Where’s the Interest? Why isn’t there more?
Teen Mom, Toddlers in Tiaras, 16 and Pregnant, and the granddaddy of them all, Jersey Shore are just a few examples of the television shows that dominate the young adult generation these days.
Glorifying teenage pregnancy, alcohol abuse, and transforming small innocent children into pageant queens are the things that young adults talk about, think about, and most importantly, tweet about.
However, should you visit my Twitter (@zapeters) you won’t find anything of this sort. Unlike what seems like the majority of my generation, you’ll find articles and thoughts on public policy and candidate research rather than the “Honey Boo Boo Child,” or how many sexual partners Snooki has had this week.
To be clear, I don’t mean to “toot my own horn” about being involved, but rather to spread some attention to this atrocity, especially with an election just around the corner. This is not some quest for everyone to drop all of their interests and become a political junkie like me, but maybe a little interest would be nice.
We all know Mitt Romney; we all know Barack Obama. But do we really know what is at stake? More importantly, does my generation really care about what is at stake?
In the 2008 election (the one in which President Obama has been said to bring out all of the young voters), less than 50% of eligible 18-year-old voters were registered to vote according to ProjectVote.org. Did all of those who were registered actually vote? Am I the only one alarmed by this?
I fondly remember walking through the Walkersville Carnival last summer and stopping at the GOP tent to speak with Carol Powell. It was this moment when I registered to vote and became a full-functioning member of our democracy; I felt like a million bucks. When I actually voted I felt like two million bucks (I even took the time to mail in absentee ballots for the primary election, as well as the municipal election in Mount Airy. It upsets me that I consider this so crucial and memorable part of my life, and some people my age (even older) have not registered to vote, nor care to.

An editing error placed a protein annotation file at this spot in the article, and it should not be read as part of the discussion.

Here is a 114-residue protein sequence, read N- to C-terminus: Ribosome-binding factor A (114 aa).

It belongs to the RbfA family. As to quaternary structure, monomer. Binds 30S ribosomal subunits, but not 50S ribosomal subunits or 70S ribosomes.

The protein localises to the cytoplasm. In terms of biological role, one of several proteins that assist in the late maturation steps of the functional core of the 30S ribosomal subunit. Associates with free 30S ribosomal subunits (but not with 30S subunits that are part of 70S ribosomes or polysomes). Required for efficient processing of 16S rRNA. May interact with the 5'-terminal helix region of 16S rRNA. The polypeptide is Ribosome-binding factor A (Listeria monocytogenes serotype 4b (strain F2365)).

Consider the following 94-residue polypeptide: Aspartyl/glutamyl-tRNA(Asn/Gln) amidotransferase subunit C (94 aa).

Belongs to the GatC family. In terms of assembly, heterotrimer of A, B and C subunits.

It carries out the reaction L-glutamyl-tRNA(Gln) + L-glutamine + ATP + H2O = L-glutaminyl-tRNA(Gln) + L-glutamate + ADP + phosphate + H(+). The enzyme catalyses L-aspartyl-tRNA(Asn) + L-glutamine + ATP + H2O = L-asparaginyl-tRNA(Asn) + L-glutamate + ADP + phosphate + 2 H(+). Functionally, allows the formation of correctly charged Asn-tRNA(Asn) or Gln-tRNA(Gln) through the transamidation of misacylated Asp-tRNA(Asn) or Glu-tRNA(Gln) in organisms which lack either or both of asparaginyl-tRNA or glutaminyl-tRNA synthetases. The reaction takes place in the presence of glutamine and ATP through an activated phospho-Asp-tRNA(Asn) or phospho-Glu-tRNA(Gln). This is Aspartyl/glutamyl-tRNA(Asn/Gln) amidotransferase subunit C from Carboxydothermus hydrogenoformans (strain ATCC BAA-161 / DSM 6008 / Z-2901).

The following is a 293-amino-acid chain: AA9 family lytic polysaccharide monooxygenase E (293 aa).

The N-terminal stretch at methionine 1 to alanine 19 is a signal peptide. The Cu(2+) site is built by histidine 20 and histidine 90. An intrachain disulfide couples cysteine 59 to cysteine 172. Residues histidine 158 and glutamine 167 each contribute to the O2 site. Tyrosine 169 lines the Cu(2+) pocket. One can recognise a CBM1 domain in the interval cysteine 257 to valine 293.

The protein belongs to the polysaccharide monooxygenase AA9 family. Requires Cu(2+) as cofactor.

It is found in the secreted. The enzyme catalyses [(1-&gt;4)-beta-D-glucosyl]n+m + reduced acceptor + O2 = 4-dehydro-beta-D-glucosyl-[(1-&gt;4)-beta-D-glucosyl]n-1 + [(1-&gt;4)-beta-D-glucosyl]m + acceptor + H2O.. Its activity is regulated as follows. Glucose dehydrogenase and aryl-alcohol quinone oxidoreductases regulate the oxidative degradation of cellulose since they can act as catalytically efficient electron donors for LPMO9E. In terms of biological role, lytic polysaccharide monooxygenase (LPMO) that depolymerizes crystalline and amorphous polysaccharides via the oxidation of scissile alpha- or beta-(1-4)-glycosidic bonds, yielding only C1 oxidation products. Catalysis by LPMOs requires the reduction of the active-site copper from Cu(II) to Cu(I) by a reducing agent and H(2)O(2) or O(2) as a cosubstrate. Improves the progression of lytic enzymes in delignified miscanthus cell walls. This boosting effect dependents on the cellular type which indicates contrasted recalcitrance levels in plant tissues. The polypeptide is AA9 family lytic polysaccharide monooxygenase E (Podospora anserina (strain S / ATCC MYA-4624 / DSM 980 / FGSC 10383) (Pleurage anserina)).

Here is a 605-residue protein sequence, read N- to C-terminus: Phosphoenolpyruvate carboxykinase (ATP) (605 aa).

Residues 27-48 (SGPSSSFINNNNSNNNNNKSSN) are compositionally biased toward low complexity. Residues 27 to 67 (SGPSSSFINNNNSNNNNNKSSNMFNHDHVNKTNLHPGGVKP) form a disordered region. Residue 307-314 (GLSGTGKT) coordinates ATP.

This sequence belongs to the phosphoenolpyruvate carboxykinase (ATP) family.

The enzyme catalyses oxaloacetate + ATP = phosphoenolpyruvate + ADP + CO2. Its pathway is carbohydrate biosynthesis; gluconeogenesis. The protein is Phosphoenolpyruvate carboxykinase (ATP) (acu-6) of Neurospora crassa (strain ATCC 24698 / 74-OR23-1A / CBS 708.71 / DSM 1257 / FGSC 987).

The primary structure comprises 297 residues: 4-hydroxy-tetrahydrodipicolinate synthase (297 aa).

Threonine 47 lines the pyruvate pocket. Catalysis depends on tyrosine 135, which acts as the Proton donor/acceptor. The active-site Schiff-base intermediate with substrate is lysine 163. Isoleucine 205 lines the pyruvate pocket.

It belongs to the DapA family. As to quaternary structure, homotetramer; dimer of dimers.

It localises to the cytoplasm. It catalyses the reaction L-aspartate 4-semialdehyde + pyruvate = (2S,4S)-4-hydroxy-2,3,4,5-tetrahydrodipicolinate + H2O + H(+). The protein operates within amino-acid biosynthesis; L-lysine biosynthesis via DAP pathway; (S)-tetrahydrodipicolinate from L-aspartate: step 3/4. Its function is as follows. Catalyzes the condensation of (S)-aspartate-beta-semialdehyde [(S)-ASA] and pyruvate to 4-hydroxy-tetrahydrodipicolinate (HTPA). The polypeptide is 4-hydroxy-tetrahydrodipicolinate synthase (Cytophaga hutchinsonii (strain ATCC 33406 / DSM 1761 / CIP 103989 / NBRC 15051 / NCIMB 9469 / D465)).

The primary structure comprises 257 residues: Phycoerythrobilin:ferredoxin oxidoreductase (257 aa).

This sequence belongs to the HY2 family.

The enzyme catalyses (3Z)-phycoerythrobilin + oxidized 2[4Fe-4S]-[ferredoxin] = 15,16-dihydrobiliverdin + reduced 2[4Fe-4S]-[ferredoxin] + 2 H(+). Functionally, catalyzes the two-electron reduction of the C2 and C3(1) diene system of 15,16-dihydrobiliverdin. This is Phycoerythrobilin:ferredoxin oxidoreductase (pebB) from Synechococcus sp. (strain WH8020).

But registering to vote is only half of the battle. After registration comes the crucial “educational” aspect to voting. You have to research the candidates, know the issues, take a stance, and make an informed decision to give your vote real meaning. Voting along party lines, or for a specific race, sex, or religion, is simply a wasted vote. As a registered Republican, I usually end up voting that way, but I always examine candidates and their stance on the important issues to be sure that I make the right decision about who I want to represent my views in Washington, Annapolis, and Winchester Hall.
As a Republican, I spend most of my time campaigning for conservative candidates and causes (just ask my Facebook friends). Yes, I lean more conservative, but if you educate yourself on the issues and you tend to lean more liberal, then bless your heart for wanting to be more engaged and informed. Nothing wrong with that!
I shouldn’t have to say this, but to refresh a few memories; America was built on the overall basis of freedom, meaning you have the freedom to vote for and support whoever it is that you so choose, and then some. Personally, I would be embarrassed to be un-registered to vote, especially after considering all of the men and women who have fought and died to protect our freedoms and ensure our democratic form of government.
It’s time to wake up, my friends. Register to vote. Educate yourself on the candidates and issues, and vote for whomever it is that aligns best with your thoughts and views.
Our futures are at stake, especially during this election. And have no fear, after the election, I’m sure the cast of Jersey Shore will still be drinking and laughing all the way to the bank.
I wonder if they vote…